A few weeks ago the fam and I got involved in a bit of community gardening at the Chester Supertrees project, about which I thought I would now belatedly blog. The Supertrees project was inspired by the ‘Gardens by the Bay’ attraction in Singapore, which feature a series of man-made tree sculptures. Singapore is a world leader in urban greening and the Gardens by the Bay are used as a vehicle to raise awareness of the impact of dramatic climate change and the need to promote biodiversity.
The objectives of the Chester Supertrees project is similarly to advocate urban greening and biodiversity, albeit in the rather less glamorous location of the area formerly known as the ‘Mecca Bingo roundabout’ in Chester city centre. The roundabout houses what is effectively a sunken garden which links a number of subways providing pedestrian access across a busy intersection. I remember walking through this area on numerous occasions as a child whenever my family drove into ‘town’ from our nearby village and finding it quite captivating. In recent years the roundabout/garden had fallen into something of a sorry state and had become decidedly inhospitable.
A few years ago I had the good fortune to be able to visit the Gardens by the Bay while on a work trip to Singapore. The site is on quite a significant scale with landscaped parkland including a couple of bio-domes which house a tropical ‘rainforest’ (including spectacular waterfall) in one and temperate planting in the another, a bit like the Eden Project. In the outside areas the tree sculptures are a substantial size and are connected by a raised walkway, which I can tell from personal (and foolish) experience is not particularly compatible with vertigo! The ‘trees’ provide support to climbing plants and are lit up at night to spectacular effect.
You can imagine that having visited this fairly stunning tourist attraction on the other side of the world I was pretty amazed to hear that someone was planning to create anything even remotely associated with it here in my home town of Chester! Indeed I admit when I first heard word of the project a couple of years back I was entirely sceptical about it ever coming to fruition. I love Chester – it is the city of my birth and a beautiful place which is rich in history and character. However, having lived in or near the place for most of my life I also know that it can be conservative (with a small ‘c’), resistant to change and somewhat prone to inertia. “Supertrees in Chester (I thought)? Fat chance!” In recent times though there seems to have been a bit of a sea change with a groundswell of activity from interested people wanting to improve and promote where they live. There are all sorts of local events, grassroots initiatives and collaborations by local businesses which makes me feel more positive about the city than I ever have. It is against this backdrop that Chester Supertrees has indeed been delivered.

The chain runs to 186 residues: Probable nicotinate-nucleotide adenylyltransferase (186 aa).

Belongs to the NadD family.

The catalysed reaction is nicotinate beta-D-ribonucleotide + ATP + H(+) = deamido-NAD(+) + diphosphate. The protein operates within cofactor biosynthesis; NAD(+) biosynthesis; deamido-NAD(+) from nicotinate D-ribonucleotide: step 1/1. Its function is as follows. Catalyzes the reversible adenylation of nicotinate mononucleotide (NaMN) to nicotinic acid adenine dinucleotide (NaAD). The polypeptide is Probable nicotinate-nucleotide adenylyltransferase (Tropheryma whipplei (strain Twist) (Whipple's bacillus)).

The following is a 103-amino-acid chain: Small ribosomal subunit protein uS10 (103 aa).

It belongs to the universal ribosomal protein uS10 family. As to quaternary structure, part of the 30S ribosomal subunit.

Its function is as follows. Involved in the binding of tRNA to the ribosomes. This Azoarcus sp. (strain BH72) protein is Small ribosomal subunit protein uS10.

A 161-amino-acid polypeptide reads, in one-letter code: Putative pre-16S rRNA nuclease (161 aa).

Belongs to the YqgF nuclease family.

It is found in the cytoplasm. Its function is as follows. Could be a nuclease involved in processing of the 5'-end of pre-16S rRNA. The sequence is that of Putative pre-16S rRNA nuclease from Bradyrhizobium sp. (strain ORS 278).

Of course, the project is on nothing like the scale of Gardens by the Bay. Nonetheless, what has been achieved looks great and is certainly a vast improvement on what came before. The area has been re-landscaped with new seating and a ramp to improve accessibility. And, yes, I can confirm that there at the heart of it all are three Corten Steel ‘supertree’ sculptures, designed and built locally. Climbing plants such as Clematis, Honeysuckle and Rambling Roses have been planted which I think will look fantastic in a couple of years once they are established and have wended their merry way up the structures. Stone built raised beds and the sloped banks around the edge of the roundabout which enclose the space have also started to be planted up. Evergreen plants such as Sedges and Grasses, and those with interesting foliage such as Heuchera provide the backbone, as well as some actual real trees. In amongst this are flowering annuals and perennials such as Verbena bonariensis and Cosmos providing an attractive city centre destination for bees and other pollinators.
Our task on the day was the planting of Spring bulbs such as Snowdrops and Allium which will provide some splashes of colour early in the year. There were plenty of volunteers of all ages around to make light work of the planting before the heavens opened as they often have this Autumn. For this we were rewarded with some most excellent home made cakes – always welcome when you have a toddler in tow. Before we left we were also encouraged to take away a bag of compost donated by the ever supportive local business Dandy’s Topsoil and some packets of seed. We will happily be taking up the challenge of propagating some more flowering plants to be returned to the site for planting next Spring. A lovely idea to encourage the continued community engagement which is at the heart of this project. Indeed it is important to note that this isn’t just about making a grim bit of city centre a bit nicer. It is also about doing something which makes a bold statement and gets people talking about environmental issues and the need to bring green space into the heart of urban living.
Our contribution to this project has been tiny but it is gratifying to have the opportunity to support something so visibly worthwhile. A little late to the party perhaps, but better than not turning up at all. I take my hat off to the organisers of the project who have raised money, found funding and cajoled the residents of this fine city into providing their support. I look forward to seeing the space literally grow and mature into something of which to be proud, and I solemnly promise to be less cynical about such initiatives in future!
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